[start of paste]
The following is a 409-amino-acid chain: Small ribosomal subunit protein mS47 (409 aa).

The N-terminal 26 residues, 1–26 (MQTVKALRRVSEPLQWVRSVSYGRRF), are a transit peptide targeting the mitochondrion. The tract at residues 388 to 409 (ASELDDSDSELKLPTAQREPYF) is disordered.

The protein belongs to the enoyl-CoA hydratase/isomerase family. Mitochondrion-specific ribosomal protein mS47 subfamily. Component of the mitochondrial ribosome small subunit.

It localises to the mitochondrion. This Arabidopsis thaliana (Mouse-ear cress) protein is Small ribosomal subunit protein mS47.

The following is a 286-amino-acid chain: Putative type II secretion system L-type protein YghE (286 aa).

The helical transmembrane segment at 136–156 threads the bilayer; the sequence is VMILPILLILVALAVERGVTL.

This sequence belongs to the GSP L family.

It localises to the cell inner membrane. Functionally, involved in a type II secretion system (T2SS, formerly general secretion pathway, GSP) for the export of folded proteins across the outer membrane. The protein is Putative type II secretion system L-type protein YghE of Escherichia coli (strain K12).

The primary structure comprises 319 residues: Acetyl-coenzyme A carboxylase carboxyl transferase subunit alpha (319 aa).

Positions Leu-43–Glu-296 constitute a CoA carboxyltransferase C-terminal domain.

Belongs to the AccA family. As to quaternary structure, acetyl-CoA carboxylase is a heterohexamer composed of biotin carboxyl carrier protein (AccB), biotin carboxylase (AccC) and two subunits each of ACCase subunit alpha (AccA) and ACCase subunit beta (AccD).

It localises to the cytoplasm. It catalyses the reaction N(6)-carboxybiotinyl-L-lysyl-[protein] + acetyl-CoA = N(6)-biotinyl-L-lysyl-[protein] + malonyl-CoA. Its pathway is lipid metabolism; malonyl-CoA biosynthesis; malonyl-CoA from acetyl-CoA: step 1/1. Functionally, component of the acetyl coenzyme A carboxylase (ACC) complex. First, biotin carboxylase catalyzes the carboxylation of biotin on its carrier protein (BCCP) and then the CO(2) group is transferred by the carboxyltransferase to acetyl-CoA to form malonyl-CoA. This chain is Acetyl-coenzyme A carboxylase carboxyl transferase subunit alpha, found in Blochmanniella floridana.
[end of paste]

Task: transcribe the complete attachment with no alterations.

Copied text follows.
The following is a 409-amino-acid chain: Small ribosomal subunit protein mS47 (409 aa).

The N-terminal 26 residues, 1–26 (MQTVKALRRVSEPLQWVRSVSYGRRF), are a transit peptide targeting the mitochondrion. The tract at residues 388 to 409 (ASELDDSDSELKLPTAQREPYF) is disordered.

The protein belongs to the enoyl-CoA hydratase/isomerase family. Mitochondrion-specific ribosomal protein mS47 subfamily. Component of the mitochondrial ribosome small subunit.

It localises to the mitochondrion. This Arabidopsis thaliana (Mouse-ear cress) protein is Small ribosomal subunit protein mS47.

The following is a 286-amino-acid chain: Putative type II secretion system L-type protein YghE (286 aa).

The helical transmembrane segment at 136–156 threads the bilayer; the sequence is VMILPILLILVALAVERGVTL.

This sequence belongs to the GSP L family.

It localises to the cell inner membrane. Functionally, involved in a type II secretion system (T2SS, formerly general secretion pathway, GSP) for the export of folded proteins across the outer membrane. The protein is Putative type II secretion system L-type protein YghE of Escherichia coli (strain K12).

The primary structure comprises 319 residues: Acetyl-coenzyme A carboxylase carboxyl transferase subunit alpha (319 aa).

Positions Leu-43–Glu-296 constitute a CoA carboxyltransferase C-terminal domain.

Belongs to the AccA family. As to quaternary structure, acetyl-CoA carboxylase is a heterohexamer composed of biotin carboxyl carrier protein (AccB), biotin carboxylase (AccC) and two subunits each of ACCase subunit alpha (AccA) and ACCase subunit beta (AccD).

It localises to the cytoplasm. It catalyses the reaction N(6)-carboxybiotinyl-L-lysyl-[protein] + acetyl-CoA = N(6)-biotinyl-L-lysyl-[protein] + malonyl-CoA. Its pathway is lipid metabolism; malonyl-CoA biosynthesis; malonyl-CoA from acetyl-CoA: step 1/1. Functionally, component of the acetyl coenzyme A carboxylase (ACC) complex. First, biotin carboxylase catalyzes the carboxylation of biotin on its carrier protein (BCCP) and then the CO(2) group is transferred by the carboxyltransferase to acetyl-CoA to form malonyl-CoA. This chain is Acetyl-coenzyme A carboxylase carboxyl transferase subunit alpha, found in Blochmanniella floridana.